Weekly Wire
Memphis Flyer Keeping the Faith

By Leonard Gill

OCTOBER 13, 1997:  From the early- to mid-1980s, Terry Waite, acting as a personal representative of the Archbishop of Canterbury, successfully negotiated the release of Western hostages in Tehran, Libya, and Beirut. But in January 1987, on a mission to win release of the remaining hostages in Lebanon, Waite was himself taken prisoner, thrown into solitary confinement for four years, and held for another year in the company of fellow hostages Terry Anderson, John McCarthy, and Tom Sutherland. Waite's captivity, all told, lasted 1,763 days, days he described in an autobiography, Taken on Trust, and that he describes for us again but from an especially important new angle, in his new release, Footfalls in Memory (Doubleday, $21.95). That new angle is summed up in the book's subtitle, Readings and Reflections from Solitude.

Taken on Trust was mentally composed in captivity for the sake of Waite's sanity. Published in 1993, it also served a public curious about who this layman was, a layman who could reach the conscience of Muammar Qadhafi and survive the forces of the Ayatollah Khomeyni. Footfalls is an autobiography of sorts as well: a collection of brief introductions to and excerpts from books Waite held dearly to in memory while prisoner; books his captors allowed him to read; and books that have since guided him in the gains that solitude, volunteered solitude this time, can bring. Books, if you will, as windows onto the soul.

The rhythm of language as an assist to what Waite calls "inner coherence," "inner balance" seems to have been with him long before his incarceration, but the surprise in Footfalls in Memory is the range of titles that fed his faith, earned his admiration, or simply won him temporary distraction from circumstances at some points dire and at every point extreme.

Footfalls opens with a passage from Black Beauty and other examples drawn from the author's childhood, but moves quickly on to the first book his captors handed him after a year of limited exercise and limitless introspection: Beyond Euphrates by travel writer Freya Stark, the very book John McCarthy was carrying at the time of his own capture and a fitting reflection for Waite's own journeyings. Selections from The Book of Common Prayer, the Bible, even the Koran, in addition to excerpts from Koestler's Darkness at Noon and Solzhenitsyn's The First Circle, are not unexpected findings here. But Hesse's Magister Ludi or Joyce's Dubliners? Styron's Set This House on Fire or Betty Smith's A Tree Grows in Brooklyn? Virgil, Herodotus, Jung, Dorothy Sayers, Marcus Aurelius? A poem by John Updike entitled "Planting A Mailbox"? Each, it can be said, taught him something of exile and life beyond exile.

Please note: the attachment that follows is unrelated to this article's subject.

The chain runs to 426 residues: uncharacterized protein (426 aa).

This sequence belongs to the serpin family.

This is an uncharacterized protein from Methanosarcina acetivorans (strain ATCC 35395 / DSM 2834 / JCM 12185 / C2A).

Waite's guards, who had a halting, if nonexistent, understanding of English, could be both literally life-threatening and oddly solicitous as to his welfare. To secure a possible better run of titles (and to avoid receiving, as Terry Anderson did, a textbook called Diseases of the Middle Ear), Waite roughly sketched for them a penguin and motioned that they look for any title with such a picture on the spine. One result: As I Walked Out One Midsummer Morning by a fellow Englishman, Laurie Lee, written in the 1930s. "A lovely book," Waite writes, "that enabled me to travel far and wide in imagination while trapped in a dark, damp room."

Waite's dark, damp room in Beirut was an enforced solitude. When I spoke to him recently by phone, however, it was from the elected solitude of his home in the English countryside, away from family, friends, London, and the occasional reporter. The value of solitude and his life since captivity were the proposed topics.

"I try to spend two or three days alone during the week, and when I'm writing, definitely," Waite said. "And that solitude is not a bad thing at all."

Could Waite today be replicating, in a positive way, his captivity? "Enforced solitude is very, very difficult to get into," he said with an English capacity for vast understatement, "but there is an appealing side to it. ... The solitude I have now is voluntary and is used, hopefully, creatively."

These days, the creativity Waite refers to comes in the form of his writing, which supports him, and his lecturing. But his humanitarian work -- for the homeless, for prisoners, and his chairing of an economic-development agency -- continues.

"I don't represent the Church now. I represent myself only," Waite said when asked whether he works in any official capacity for the Church of England. "And that's a deliberate choice. I deliberately wanted to take my own responsibility and not have to look to other people to make decisions."

Another possible response to his direct fate for years having been in the politico-religious hands of Islamic fundamentalists? Or is it a retreat from the unquiet politics inside the Anglican Church?